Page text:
“They have not terminated the contract,” he said of the position of Rural King officials as of shortly before Wednesday’s meeting, “but they are at the point where the contract could be terminated at any time.”
Rogers said they are awaiting repairs to the Kmart roof by Kohan as well as asbestos-abatement and other improvement work. “None, to our knowledge, has been completed.”
However, it was noted that there has been some recent movement toward the Kmart repairs on the part of Kohan in providing funding for that work to a contractor.
At one point Wednesday, Hawks reminded the gathering that the job of the Surry Building Inspections Department is not to further a sale, but ensure needed repairs to the mall.
“Our interest is to make the building safe.”
The Feb. 1 order to vacate will allow mall businesses, which numbered about 20 earlier this year with some since closing, to get through the Christmas shopping season. It also will provide time for liquidating inventories and taking related steps toward finding new locations.
Hawks said this would not affect the Belk store at the mall, which occupies a freestanding structure, and possibly JCPenney there, which also might separate itself to continue operating.
He mentioned another issue involving the need to work with the city fire marshal to drain the sprinkler systems at the shopping center, with utility services to the mall also to be disconnected by Feb. 1.
Yet with winter coming fast and the possibility of exposed pipes in the sprinkler system freezing and bursting, the mall closure could come sooner due to the absence of fire protection.
Business operators in the mall were afforded the opportunity to ask questions or make comments during Wednesday’s meeting, and several took advantage of that.
Lisa Ring, owner of a Hallmark store there, said she feared a “big white elephant” being left on U.S. 52 if the mall is reduced to just Belk and JCPenney.
“Everybody that leaves that mall makes an impact,” she said of the shaky situation now with stores already having closed or considering that.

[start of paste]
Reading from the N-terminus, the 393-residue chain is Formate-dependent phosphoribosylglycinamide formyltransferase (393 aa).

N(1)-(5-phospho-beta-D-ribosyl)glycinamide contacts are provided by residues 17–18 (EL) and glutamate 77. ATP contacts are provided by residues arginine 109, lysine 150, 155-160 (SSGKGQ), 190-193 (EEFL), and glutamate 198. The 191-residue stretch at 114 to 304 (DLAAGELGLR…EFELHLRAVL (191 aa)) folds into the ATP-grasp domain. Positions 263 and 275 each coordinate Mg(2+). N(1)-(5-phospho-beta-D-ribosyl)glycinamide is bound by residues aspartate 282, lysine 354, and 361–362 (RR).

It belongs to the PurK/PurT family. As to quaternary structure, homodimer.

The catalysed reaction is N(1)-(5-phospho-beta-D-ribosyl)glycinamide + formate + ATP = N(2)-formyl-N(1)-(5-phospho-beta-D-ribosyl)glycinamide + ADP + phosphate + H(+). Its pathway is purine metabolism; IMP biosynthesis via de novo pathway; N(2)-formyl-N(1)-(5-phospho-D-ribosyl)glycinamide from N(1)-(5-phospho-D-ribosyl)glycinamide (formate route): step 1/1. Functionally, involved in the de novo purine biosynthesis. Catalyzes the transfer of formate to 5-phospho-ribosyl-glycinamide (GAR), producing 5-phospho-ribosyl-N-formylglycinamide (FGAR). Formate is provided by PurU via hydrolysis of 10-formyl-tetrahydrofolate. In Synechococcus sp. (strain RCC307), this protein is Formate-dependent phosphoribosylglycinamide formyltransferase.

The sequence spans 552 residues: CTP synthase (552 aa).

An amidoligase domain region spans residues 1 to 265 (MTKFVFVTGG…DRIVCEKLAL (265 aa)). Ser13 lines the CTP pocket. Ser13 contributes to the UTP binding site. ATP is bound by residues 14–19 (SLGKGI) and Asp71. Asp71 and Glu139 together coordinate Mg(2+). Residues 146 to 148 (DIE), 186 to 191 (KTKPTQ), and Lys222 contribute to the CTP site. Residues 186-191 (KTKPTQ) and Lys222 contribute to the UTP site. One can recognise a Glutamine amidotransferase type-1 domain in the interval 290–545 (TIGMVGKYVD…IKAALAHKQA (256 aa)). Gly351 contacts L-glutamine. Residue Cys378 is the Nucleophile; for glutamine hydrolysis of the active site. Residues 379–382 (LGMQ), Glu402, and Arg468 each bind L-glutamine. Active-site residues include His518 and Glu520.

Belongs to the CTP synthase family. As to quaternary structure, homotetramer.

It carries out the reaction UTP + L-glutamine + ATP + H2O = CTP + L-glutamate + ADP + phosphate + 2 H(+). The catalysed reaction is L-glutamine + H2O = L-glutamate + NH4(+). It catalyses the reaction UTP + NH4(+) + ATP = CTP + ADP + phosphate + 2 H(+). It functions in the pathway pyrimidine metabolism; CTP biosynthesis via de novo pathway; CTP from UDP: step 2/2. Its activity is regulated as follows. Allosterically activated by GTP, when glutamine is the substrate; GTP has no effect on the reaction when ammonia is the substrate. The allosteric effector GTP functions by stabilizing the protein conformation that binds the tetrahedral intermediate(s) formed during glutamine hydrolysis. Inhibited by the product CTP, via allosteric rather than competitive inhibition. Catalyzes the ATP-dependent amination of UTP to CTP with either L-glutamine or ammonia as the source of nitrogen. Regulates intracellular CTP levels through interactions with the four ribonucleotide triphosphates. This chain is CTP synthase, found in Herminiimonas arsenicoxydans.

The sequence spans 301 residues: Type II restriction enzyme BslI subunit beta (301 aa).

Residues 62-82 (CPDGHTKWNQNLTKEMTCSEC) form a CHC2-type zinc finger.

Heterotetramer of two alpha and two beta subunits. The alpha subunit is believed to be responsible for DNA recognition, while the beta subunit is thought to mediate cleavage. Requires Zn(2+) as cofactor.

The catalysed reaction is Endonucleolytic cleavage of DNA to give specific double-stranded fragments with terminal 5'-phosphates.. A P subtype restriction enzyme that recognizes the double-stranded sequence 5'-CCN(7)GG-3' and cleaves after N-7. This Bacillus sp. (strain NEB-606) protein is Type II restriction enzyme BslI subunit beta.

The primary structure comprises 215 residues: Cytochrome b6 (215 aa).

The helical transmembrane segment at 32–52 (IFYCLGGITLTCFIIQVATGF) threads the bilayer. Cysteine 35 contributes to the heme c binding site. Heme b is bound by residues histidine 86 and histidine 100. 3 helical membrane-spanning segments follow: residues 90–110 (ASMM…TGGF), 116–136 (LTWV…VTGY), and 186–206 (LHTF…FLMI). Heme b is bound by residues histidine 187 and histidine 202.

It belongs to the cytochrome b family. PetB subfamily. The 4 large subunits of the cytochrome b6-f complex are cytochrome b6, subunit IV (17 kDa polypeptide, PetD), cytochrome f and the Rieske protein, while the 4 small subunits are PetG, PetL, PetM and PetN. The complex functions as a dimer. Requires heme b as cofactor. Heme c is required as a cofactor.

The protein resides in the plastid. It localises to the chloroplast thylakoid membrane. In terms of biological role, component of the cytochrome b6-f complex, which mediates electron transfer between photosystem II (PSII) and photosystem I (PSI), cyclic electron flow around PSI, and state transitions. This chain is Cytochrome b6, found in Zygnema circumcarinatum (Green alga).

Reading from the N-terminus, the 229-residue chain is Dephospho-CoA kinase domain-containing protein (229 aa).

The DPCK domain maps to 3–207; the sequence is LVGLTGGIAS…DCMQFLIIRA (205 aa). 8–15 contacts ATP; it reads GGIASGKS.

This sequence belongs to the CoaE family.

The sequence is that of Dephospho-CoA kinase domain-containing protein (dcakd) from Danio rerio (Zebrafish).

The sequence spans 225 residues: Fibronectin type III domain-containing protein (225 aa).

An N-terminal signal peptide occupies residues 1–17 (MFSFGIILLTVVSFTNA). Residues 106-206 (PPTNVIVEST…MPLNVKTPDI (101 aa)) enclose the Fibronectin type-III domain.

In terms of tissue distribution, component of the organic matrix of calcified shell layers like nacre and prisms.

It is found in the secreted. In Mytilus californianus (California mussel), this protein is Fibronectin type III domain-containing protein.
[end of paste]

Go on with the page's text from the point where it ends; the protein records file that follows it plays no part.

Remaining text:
However, in response to a question from Commissioner Jon Cawley, Ring said she believed local governmental officials have been more than patient with Kohan.
“But I still want the mall to stay open — I want it to be fixed,” said the Hallmark store owner, who made a $50,000 investment to upgrade her business about two years ago which will be for naught if the mall closes.
A similar view was offered by Belk official David Clark, who said that retail chain recently invested about $600,000 to refurbish its store here.
“The last thing we want to see is the mall fail and this thing go south,” Clark said.
Kiley Schuyler, the manager of Maurices, a women’s clothing store there, said Wednesday that mall merchants are ready for a resolution one way or the other about its future, while citing a lack of heat, among other problems.
“An answer is all we want, whether it’s a bad answer or a good answer,” Schuyler said of being able to make firm plans about staying or leaving. “I think just making a final decision is going to be important for everyone in the mall.”
“The tenants are really caught in a Catch-22 right now,” Hawks agreed.
“Everybody here understands it’s an unsafe place,” Cawley said of Mayberry Mall at the end of Wednesday’s meeting.
Tom Joyce may be reached at 336-415-4693 or on Twitter @Me_Reporter.